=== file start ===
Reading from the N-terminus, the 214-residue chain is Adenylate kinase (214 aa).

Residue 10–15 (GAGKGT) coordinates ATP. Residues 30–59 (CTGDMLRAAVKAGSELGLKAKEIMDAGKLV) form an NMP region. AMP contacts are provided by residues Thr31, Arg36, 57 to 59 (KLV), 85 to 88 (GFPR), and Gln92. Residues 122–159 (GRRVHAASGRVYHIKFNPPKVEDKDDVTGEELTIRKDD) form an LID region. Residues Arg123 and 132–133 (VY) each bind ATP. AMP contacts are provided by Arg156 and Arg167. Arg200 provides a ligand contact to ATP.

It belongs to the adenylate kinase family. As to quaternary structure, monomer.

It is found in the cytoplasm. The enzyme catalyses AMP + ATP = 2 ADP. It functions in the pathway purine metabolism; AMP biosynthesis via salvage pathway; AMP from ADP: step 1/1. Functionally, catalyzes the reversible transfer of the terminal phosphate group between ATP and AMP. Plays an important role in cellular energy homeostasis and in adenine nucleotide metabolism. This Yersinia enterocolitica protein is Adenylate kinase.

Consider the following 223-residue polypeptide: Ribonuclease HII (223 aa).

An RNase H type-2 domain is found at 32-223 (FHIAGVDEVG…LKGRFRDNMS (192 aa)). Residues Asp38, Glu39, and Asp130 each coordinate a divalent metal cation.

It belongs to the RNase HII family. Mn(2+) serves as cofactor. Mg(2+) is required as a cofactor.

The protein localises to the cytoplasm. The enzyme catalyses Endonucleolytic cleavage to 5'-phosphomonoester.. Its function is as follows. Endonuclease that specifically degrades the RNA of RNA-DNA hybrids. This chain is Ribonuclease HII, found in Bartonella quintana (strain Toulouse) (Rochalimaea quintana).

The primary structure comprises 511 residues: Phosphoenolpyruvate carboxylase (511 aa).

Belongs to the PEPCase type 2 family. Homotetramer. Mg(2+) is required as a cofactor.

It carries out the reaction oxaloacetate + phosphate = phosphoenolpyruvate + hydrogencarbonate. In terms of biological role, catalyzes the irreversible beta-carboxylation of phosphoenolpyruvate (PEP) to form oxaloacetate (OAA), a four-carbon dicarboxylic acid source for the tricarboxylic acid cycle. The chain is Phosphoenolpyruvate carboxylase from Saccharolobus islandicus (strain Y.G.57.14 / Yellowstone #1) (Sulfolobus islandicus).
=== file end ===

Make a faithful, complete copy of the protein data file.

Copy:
Reading from the N-terminus, the 214-residue chain is Adenylate kinase (214 aa).

Residue 10–15 (GAGKGT) coordinates ATP. Residues 30–59 (CTGDMLRAAVKAGSELGLKAKEIMDAGKLV) form an NMP region. AMP contacts are provided by residues Thr31, Arg36, 57 to 59 (KLV), 85 to 88 (GFPR), and Gln92. Residues 122–159 (GRRVHAASGRVYHIKFNPPKVEDKDDVTGEELTIRKDD) form an LID region. Residues Arg123 and 132–133 (VY) each bind ATP. AMP contacts are provided by Arg156 and Arg167. Arg200 provides a ligand contact to ATP.

It belongs to the adenylate kinase family. As to quaternary structure, monomer.

It is found in the cytoplasm. The enzyme catalyses AMP + ATP = 2 ADP. It functions in the pathway purine metabolism; AMP biosynthesis via salvage pathway; AMP from ADP: step 1/1. Functionally, catalyzes the reversible transfer of the terminal phosphate group between ATP and AMP. Plays an important role in cellular energy homeostasis and in adenine nucleotide metabolism. This Yersinia enterocolitica protein is Adenylate kinase.

Consider the following 223-residue polypeptide: Ribonuclease HII (223 aa).

An RNase H type-2 domain is found at 32-223 (FHIAGVDEVG…LKGRFRDNMS (192 aa)). Residues Asp38, Glu39, and Asp130 each coordinate a divalent metal cation.

It belongs to the RNase HII family. Mn(2+) serves as cofactor. Mg(2+) is required as a cofactor.

The protein localises to the cytoplasm. The enzyme catalyses Endonucleolytic cleavage to 5'-phosphomonoester.. Its function is as follows. Endonuclease that specifically degrades the RNA of RNA-DNA hybrids. This chain is Ribonuclease HII, found in Bartonella quintana (strain Toulouse) (Rochalimaea quintana).

The primary structure comprises 511 residues: Phosphoenolpyruvate carboxylase (511 aa).

Belongs to the PEPCase type 2 family. Homotetramer. Mg(2+) is required as a cofactor.

It carries out the reaction oxaloacetate + phosphate = phosphoenolpyruvate + hydrogencarbonate. In terms of biological role, catalyzes the irreversible beta-carboxylation of phosphoenolpyruvate (PEP) to form oxaloacetate (OAA), a four-carbon dicarboxylic acid source for the tricarboxylic acid cycle. The chain is Phosphoenolpyruvate carboxylase from Saccharolobus islandicus (strain Y.G.57.14 / Yellowstone #1) (Sulfolobus islandicus).